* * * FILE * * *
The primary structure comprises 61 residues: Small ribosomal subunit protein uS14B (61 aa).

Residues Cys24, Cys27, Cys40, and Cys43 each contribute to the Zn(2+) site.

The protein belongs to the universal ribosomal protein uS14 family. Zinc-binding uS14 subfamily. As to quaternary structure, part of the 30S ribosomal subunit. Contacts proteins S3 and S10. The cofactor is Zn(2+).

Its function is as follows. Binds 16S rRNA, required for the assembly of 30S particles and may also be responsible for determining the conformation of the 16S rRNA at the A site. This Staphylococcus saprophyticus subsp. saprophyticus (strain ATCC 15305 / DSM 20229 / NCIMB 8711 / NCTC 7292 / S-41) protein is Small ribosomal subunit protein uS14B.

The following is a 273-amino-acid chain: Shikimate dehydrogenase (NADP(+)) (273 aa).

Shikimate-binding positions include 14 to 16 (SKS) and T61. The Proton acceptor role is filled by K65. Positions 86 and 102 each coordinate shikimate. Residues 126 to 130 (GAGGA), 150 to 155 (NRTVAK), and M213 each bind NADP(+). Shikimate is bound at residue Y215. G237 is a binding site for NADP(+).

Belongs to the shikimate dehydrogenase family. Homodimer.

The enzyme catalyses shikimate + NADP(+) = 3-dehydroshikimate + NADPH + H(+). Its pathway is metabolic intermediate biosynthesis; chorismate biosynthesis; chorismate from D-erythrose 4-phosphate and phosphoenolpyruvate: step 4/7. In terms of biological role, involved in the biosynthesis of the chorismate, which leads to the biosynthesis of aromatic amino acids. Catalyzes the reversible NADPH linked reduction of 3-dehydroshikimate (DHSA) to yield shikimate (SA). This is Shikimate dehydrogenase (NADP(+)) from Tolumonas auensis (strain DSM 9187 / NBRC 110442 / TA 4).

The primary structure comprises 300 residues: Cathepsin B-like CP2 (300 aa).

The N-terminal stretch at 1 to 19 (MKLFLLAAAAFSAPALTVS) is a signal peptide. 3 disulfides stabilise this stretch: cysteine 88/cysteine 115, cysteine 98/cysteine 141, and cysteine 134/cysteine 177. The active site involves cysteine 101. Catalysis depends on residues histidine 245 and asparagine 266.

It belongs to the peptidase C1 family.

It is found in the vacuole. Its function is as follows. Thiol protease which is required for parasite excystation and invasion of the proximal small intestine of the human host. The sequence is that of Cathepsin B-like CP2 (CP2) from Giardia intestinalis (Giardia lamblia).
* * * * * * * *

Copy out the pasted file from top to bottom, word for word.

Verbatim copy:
The primary structure comprises 61 residues: Small ribosomal subunit protein uS14B (61 aa).

Residues Cys24, Cys27, Cys40, and Cys43 each contribute to the Zn(2+) site.

The protein belongs to the universal ribosomal protein uS14 family. Zinc-binding uS14 subfamily. As to quaternary structure, part of the 30S ribosomal subunit. Contacts proteins S3 and S10. The cofactor is Zn(2+).

Its function is as follows. Binds 16S rRNA, required for the assembly of 30S particles and may also be responsible for determining the conformation of the 16S rRNA at the A site. This Staphylococcus saprophyticus subsp. saprophyticus (strain ATCC 15305 / DSM 20229 / NCIMB 8711 / NCTC 7292 / S-41) protein is Small ribosomal subunit protein uS14B.

The following is a 273-amino-acid chain: Shikimate dehydrogenase (NADP(+)) (273 aa).

Shikimate-binding positions include 14 to 16 (SKS) and T61. The Proton acceptor role is filled by K65. Positions 86 and 102 each coordinate shikimate. Residues 126 to 130 (GAGGA), 150 to 155 (NRTVAK), and M213 each bind NADP(+). Shikimate is bound at residue Y215. G237 is a binding site for NADP(+).

Belongs to the shikimate dehydrogenase family. Homodimer.

The enzyme catalyses shikimate + NADP(+) = 3-dehydroshikimate + NADPH + H(+). Its pathway is metabolic intermediate biosynthesis; chorismate biosynthesis; chorismate from D-erythrose 4-phosphate and phosphoenolpyruvate: step 4/7. In terms of biological role, involved in the biosynthesis of the chorismate, which leads to the biosynthesis of aromatic amino acids. Catalyzes the reversible NADPH linked reduction of 3-dehydroshikimate (DHSA) to yield shikimate (SA). This is Shikimate dehydrogenase (NADP(+)) from Tolumonas auensis (strain DSM 9187 / NBRC 110442 / TA 4).

The primary structure comprises 300 residues: Cathepsin B-like CP2 (300 aa).

The N-terminal stretch at 1 to 19 (MKLFLLAAAAFSAPALTVS) is a signal peptide. 3 disulfides stabilise this stretch: cysteine 88/cysteine 115, cysteine 98/cysteine 141, and cysteine 134/cysteine 177. The active site involves cysteine 101. Catalysis depends on residues histidine 245 and asparagine 266.

It belongs to the peptidase C1 family.

It is found in the vacuole. Its function is as follows. Thiol protease which is required for parasite excystation and invasion of the proximal small intestine of the human host. The sequence is that of Cathepsin B-like CP2 (CP2) from Giardia intestinalis (Giardia lamblia).